On the eve of the first Test, Peter played for Queensland against the MCC. He couldn’t stop fellow One Ashes Test Wonder, Eric Russell, from scoring a timely century, but he did manage to clean bowl the England captain, Mike Smith, and then had Boycott caught by wicketkeeper Wally Grout for a duck in the second innings.
Peter had done enough to secure selection for Brisbane. Australia batted first and made 443-6 declared, thanks to centuries from Bill Lawry and debutant, Doug Walters. While this was Peter’s only Test for Australia, Doug would go on to play in 74.
When it was time for England to bat, Peter took 2-58 in the first innings, again taking the wicket of Mike Smith and again having him clean-bowled. Wisden reports that England were, ‘unsettled by the leg spin of Philpott and the pace of Hawke and Allan.’ England succumbed to 280 all out and were made to follow on. Peter couldn’t add to his 2 Test wickets and England survived to secure a draw.
Peter was retained for the 2nd Test at Melbourne but only as twelfth man. He was then left out of the side for the third Test. But this turned out to be a blessing in disguise, as it allowed him to have his finest day as a cricketer. He took all 10 wickets against Victoria at the MCG in January 1966. An incredible moment that has only happened 3 times in Shield history. (Tim Wall in 1933 and Ian Brayshaw in 1967 are the 2 others.) Victoria was all out for 130 but recovered to chase down 387 in the second innings to win by 3 wickets.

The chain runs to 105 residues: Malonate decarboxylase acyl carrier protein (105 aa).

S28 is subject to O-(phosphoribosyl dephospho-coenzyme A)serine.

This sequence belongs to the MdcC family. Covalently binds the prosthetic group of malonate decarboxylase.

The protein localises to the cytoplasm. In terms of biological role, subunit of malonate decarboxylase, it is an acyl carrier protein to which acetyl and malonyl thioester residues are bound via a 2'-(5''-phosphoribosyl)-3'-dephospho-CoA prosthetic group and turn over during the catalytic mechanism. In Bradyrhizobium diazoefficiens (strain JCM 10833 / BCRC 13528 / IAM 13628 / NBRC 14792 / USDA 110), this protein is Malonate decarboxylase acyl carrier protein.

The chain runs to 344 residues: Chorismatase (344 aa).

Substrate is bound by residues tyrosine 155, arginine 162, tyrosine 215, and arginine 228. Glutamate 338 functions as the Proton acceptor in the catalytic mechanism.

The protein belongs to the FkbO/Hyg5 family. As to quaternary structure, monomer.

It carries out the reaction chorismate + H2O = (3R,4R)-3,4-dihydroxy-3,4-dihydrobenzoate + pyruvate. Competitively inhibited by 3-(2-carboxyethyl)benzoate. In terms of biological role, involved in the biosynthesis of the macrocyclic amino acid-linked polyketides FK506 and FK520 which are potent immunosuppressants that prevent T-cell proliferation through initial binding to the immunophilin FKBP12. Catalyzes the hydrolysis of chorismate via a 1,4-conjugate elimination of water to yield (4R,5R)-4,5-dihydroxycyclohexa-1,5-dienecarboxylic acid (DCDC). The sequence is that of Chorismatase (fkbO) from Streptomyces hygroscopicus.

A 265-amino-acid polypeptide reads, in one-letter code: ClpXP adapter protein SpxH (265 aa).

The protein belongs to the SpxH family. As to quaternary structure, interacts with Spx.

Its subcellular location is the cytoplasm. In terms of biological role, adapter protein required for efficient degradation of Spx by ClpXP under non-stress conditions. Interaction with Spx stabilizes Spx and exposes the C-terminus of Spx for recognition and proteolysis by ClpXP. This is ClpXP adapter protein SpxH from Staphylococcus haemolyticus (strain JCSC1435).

Peter went wicketless in the second innings after his herculean efforts first time round, but he had done enough to win his place back in the Test side. Sadly, it wasn’t to be as Peter had split the bone in his ankle in the process of taking those 10 wickets against Victoria. He was out of the 4th Test and out of cricket for a full season.
A cruel end to his fledgling Test career, especially as you consider that the year before he had toured the West Indies with Australia but didn’t play a Test due to 2 bouts of tonsilitis.
Peter retired from first class cricket in 1969 and ended up on Hamilton Island performing marriage duties as a civil celebrant.
Like Ken Taylor, Fred Rumsey played his one Ashes Test in July 1964. His apperance came in the 4th test at Old Trafford in a match where bat was completely dominant over ball. It remains the only time in Ashes history where both sides have scored over 600 in their first innings. Probably not the match you would choose to make your England debut but that was Fred’s lot.
Australia batted into day 3, which was when Fred picked up his 2 wickets – he had Veivers caught by Edrich and Wally Grout caught by Ted Dexter. He finished with figures of 2-99 – the only fronline bowler not to concede 100 runs. Bob Simpson top-scored for the Aussies with 311.